Tyler Garrison - SS 2201 - Online

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Ireland:

Ireland

Ireland:

Tyler Garrison SS 2201 – Online Professor Effie Jones May 21, 2013 Ireland

Ireland's Facts:

Capital City Ireland's Facts

Ireland's Facts:

Official Language – English Religion – Catholicism National Holiday – St. Patrick’s Day Population – 4.528 million Area – 84, 431 square kilometers/32,599 square miles Nationality – Irish Ireland's Facts

Ireland's Facts:

Ireland's Facts National Flower – Ireland does not have a national flower, but the Shamrock is the trademark. National Bird - Lapwing

Politics:

Ireland is a republic, with a system of parliamentary democracy. Under the Constitution, legislative power is vested in the Parliament (Oireachtas). This consists of a President (HE Michael D. Higgins), who is head of state; the Lower House (Dail); and the upper house (Seanad or Senate). The President and Senate have limited functions and powers. The Dail, consisting of 166 seats, is the primary legislative body, and it selects the Government. It is directly elected at least once every five years by a system of proportional representation. The Senate, which has 60 members, is elected through a system of electoral colleges and its periods of office correspond with those of the Dail. In Ireland, the Prime Minister is known as the Taoiseach (pronounced 'Tee-shock'). The next Presidential elections will be held in 2018. Parliamentary elections were held in February 2011. Politics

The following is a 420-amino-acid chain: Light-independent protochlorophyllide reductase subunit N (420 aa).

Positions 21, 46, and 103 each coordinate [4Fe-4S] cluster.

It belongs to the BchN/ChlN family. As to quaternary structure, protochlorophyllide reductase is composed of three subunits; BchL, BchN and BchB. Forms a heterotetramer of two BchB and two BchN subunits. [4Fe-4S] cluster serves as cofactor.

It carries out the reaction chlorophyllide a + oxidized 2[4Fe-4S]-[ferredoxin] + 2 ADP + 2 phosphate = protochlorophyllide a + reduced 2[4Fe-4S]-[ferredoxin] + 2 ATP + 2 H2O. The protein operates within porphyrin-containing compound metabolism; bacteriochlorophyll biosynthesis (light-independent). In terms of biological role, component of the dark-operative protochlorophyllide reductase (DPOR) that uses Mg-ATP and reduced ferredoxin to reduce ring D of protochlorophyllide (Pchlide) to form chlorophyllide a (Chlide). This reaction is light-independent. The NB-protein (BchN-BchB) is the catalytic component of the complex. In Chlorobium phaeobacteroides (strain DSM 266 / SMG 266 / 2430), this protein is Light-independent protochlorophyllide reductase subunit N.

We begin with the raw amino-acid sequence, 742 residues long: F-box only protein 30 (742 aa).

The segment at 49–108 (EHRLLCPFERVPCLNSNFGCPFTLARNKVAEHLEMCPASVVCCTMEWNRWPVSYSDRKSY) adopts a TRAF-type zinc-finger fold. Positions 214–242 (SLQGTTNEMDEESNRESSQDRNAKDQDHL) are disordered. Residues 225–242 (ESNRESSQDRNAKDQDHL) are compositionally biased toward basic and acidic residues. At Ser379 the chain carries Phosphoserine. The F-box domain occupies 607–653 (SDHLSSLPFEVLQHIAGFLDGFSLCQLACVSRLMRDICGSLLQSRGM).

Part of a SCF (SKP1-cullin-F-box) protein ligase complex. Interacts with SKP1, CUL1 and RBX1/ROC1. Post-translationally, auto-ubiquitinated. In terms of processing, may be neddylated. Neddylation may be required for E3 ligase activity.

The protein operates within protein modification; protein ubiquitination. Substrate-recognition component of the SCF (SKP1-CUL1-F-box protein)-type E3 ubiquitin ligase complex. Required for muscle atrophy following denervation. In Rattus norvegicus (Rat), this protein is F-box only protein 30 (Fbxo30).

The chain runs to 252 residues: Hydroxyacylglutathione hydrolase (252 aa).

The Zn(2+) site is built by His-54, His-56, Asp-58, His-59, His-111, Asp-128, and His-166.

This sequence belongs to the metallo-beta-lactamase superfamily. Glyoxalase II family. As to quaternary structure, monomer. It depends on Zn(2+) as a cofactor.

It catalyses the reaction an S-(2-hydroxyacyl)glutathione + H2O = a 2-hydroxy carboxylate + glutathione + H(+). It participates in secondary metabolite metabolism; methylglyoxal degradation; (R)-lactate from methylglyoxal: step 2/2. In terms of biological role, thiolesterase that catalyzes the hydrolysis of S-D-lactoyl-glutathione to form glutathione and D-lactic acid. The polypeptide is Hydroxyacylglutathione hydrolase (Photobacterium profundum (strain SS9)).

Economics: